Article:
As everyone waits for news of the royal birth, which will be announced in a bulletin board, Emily Matchar reviews the fervid speculation about Kate Middleton and her body, culminating in her pregnancy. Hilary Mantel has made some tart comments about the Duchess, including this one.
"The royal body exists to be looked at," wrote Mantel. But the same is true about the female body in general.
The scrutiny Kate undergoes on a large scale is the same scrutiny nearly all women experience on a smaller one. Are we too fat or too thin? Is our hair shiny enough? Are we marrying too young, or not young enough? Should we Botox, condition, Clomid, circumcise, vaccinate, exfoliate, co-sleep, Dukan diet, Lean In or Lean Out?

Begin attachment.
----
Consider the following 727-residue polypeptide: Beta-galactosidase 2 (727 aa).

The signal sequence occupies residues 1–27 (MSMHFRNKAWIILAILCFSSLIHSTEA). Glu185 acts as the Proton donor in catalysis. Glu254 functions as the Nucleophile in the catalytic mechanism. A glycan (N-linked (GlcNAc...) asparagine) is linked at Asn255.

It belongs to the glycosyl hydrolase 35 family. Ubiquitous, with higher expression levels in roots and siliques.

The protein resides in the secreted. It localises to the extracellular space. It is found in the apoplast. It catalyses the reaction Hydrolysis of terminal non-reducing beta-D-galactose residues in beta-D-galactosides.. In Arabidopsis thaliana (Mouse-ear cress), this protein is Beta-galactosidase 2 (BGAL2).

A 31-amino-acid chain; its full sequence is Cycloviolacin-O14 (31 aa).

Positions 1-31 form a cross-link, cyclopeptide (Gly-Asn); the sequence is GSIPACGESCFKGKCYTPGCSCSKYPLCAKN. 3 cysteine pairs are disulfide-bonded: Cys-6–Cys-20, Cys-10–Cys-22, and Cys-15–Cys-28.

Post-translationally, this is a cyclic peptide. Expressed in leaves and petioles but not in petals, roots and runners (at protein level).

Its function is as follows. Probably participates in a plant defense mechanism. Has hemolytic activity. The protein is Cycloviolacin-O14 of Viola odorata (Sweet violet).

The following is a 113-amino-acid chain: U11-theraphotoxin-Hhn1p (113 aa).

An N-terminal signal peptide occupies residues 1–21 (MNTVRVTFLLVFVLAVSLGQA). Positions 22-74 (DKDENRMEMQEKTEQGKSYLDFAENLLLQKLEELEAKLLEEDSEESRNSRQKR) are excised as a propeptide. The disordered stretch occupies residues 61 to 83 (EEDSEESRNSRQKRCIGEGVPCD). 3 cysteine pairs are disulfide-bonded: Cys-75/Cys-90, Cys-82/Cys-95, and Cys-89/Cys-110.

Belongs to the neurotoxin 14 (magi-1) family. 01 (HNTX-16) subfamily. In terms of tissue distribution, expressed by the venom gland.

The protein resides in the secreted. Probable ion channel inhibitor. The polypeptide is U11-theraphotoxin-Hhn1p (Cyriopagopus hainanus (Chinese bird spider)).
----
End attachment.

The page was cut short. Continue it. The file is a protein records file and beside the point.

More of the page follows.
According to Michel Foucault, however, until the Enlightenment, a king had two bodies. One was the natural body, which was subject to decay. The other was the aevum, a mystical, eternal body through which the dignity and power of the monarch transcended all misfortune, like Battle of Bosworth Field or Camilla Parker-Bowles. This sacral body symbolized the body politic as a whole. So, in a way, Kate's body is the body of all British women–symbolic yet subject to intense scrutiny for signs of decay in the nation itself.